While many spend hours in the gym or performing long duration aerobic exercise, not many of us have the luxury of spending hours every day working out and exercising. With many individuals now leading very busy schedules that range from mornings, evening, weekends, traveling, and other unorthodox occupations, HIIT is becoming hugely popular and has many health benefits.
While working at such an intense pace can feel very taxing, the benefit post-workout is what the hard work is all about. Studies show that working at over 80% of our max for short duration bouts can help to train the body to store carbohydrate energy and use stored fat for energy. The more we perform HIIT style exercise, the more efficient our bodies can become at using fat for fuel for the rest of the day, allowing the body to use its glycogen stores to push through the hard interval bouts.
Also, working in a fasted state can also elicit other metabolic benefits. Studies have shown greater increases in endurance capacity and less decreases in blood sugar during exercise with prolonged experience using fasted training. Combine some quick endurance training in the morning before breakfast, and then proceed to eat after your training. Using the HIIT advantage in conjunction with some fasted training allows me to stay lean and provides me the recovery capability to do other types of vigorous exercise.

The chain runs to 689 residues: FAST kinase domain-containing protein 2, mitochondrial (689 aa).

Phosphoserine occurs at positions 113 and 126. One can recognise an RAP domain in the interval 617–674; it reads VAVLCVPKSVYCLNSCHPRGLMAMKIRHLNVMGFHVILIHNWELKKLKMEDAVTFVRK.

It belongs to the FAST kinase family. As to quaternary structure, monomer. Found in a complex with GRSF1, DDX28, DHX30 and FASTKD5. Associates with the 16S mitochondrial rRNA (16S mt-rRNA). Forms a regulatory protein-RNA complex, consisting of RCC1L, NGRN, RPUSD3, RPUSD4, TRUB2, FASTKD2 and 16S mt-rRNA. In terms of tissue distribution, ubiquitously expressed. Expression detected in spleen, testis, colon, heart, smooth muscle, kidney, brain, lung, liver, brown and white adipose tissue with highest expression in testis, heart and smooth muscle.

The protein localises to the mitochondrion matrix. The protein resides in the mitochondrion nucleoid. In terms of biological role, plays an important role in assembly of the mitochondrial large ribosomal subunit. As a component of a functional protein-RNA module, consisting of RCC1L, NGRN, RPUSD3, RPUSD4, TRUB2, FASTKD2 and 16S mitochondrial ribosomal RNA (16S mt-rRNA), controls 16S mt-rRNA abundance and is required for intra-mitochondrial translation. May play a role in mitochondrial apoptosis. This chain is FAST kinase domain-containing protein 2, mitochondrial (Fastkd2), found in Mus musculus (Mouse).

Here is my favorite GO-TO morning interval workout!
15 Minute Full Body HIIT Exercise
Burpees + Push Up (with optional jump) - 55seconds, 5 second transition to next exercise
Pullups/modified if needed/Rows – 55 seconds, 5-second transition
Jump Squat/ Body Weight Squat – 55 seconds, 5-second transition
Alternating Lunges – 55 seconds, 5-second transition
Planks (add rotation optional) - 1 minute
ONCE COMPLETED, REST 30-60 seconds, then REPEAT 2 MORE TIMES!!!
Two weeks of high-intensity aerobic interval training increases the capacity for fat oxidation during exercise in women, Jason L. Talanian, Stuart D. R. Galloway, George J. F. Heigenhauser, Arend Bonen, Lawrence L. Spriet, Journal of Applied Physiology Apr 2007, 102 (4) 1439-1447; DOI:10.1152/japplphysiol.01098.2006
Beneficial metabolic adaptations due to endurance exercise training in the fasted state Karen Van Proeyen, Karolina Szlufcik, Henri Nielens, MoniqueRamaekers, Peter Hespel Journal of Applied Physiology Jan 2011, 110 (1) 236-245; DOI:10.1152/japplphysiol.00907.2010
Kim, P. L., Staron, R. S. and Phillips, S. M. (2005), Fasted-state skeletal muscle protein synthesis after resistance exercise is altered with training. The Journal of Physiology, 568: 283–290. doi:10.1113/jphysiol.2005.093708. http://onlinelibrary.wiley.com/doi/10.1113/jphysiol.2005.093708/full